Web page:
Just want to caution here...I wouldn't necessarily say Remicade "caused" his disease to get worse and caused it to spread. It may not have been the right agent to stop his disease and therefore disease got worse or spread but it didn't "cause it". If it wasn't the right agent, then he would be labeled a primary non responder so he would fall into that category of people who find it harder to get another biologic to work. Hopefully he falls in the success camp! I am surprised that as a primary non responder they are still targeting tnf. But as I always say, they have the fancy degrees, years of experience and hundreds of patients so they must know something!

For some reason, I seem to remember during summer he was doing really well. Probably remembering it wrong as I am old and we were in the hospital...maybe getting you confused with someone else who.
 
No, Entyvio doesn't really have any direct effect on TNF. TNF will go down as inflammation goes down, but Entyvio blocks the migration of T-cells into the gut.
 
Just want to caution here...I wouldn't necessarily say Remicade "caused" his disease to get worse and caused it to spread. It may not have been the right agent to stop his disease and therefore disease got worse or spread but it didn't "cause it". If it wasn't the right agent, then he would be labeled a primary non responder so he would fall into that category of people who find it harder to get another biologic to work. Hopefully he falls in the success camp! I am surprised that as a primary non responder they are still targeting tnf. But as I always say, they have the fancy degrees, years of experience and hundreds of patients so they must know something!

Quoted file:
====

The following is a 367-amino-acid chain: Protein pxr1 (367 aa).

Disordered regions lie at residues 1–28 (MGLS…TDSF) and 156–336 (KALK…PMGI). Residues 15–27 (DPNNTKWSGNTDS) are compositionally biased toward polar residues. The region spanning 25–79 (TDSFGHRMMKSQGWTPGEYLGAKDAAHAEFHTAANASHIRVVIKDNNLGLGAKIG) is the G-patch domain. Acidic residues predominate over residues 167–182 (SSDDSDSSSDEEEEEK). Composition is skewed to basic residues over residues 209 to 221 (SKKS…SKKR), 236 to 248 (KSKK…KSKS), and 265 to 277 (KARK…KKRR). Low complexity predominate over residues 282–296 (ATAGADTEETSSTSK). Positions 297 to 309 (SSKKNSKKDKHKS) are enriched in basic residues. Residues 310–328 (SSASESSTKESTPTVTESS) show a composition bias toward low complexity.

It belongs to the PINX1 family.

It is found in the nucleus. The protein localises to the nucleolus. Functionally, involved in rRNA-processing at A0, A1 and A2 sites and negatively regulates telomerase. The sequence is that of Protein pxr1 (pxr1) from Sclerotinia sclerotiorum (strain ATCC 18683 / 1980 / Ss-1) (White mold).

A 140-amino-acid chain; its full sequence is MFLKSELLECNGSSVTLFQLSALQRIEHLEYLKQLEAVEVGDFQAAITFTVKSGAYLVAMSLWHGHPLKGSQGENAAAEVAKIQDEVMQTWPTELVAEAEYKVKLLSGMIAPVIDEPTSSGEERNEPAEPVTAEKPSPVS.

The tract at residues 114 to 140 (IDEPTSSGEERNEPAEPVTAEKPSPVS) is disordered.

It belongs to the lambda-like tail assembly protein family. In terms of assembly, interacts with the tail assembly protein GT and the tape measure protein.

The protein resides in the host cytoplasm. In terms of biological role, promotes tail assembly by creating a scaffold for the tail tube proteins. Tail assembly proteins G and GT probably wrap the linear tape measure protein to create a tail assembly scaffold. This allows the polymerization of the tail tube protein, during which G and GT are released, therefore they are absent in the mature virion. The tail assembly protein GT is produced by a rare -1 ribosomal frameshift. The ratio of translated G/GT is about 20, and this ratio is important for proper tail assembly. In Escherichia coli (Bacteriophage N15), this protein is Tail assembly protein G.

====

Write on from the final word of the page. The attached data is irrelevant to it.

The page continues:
For some reason, I seem to remember during summer he was doing really well. Probably remembering it wrong as I am old and we were in the hospital...maybe getting you confused with someone else who.
The doctor believed that there was an initial response to Remicade, but that belief failed to take into account concurrent treatments--which is why we've had to fight against the Remicade for so long with EEN and only recently finally got him off it. The bottom line currently is that he's doing better now off the Remicade than he was on the Remicade, but improvement is slow.
 

my little penguin

Moderator
Staff member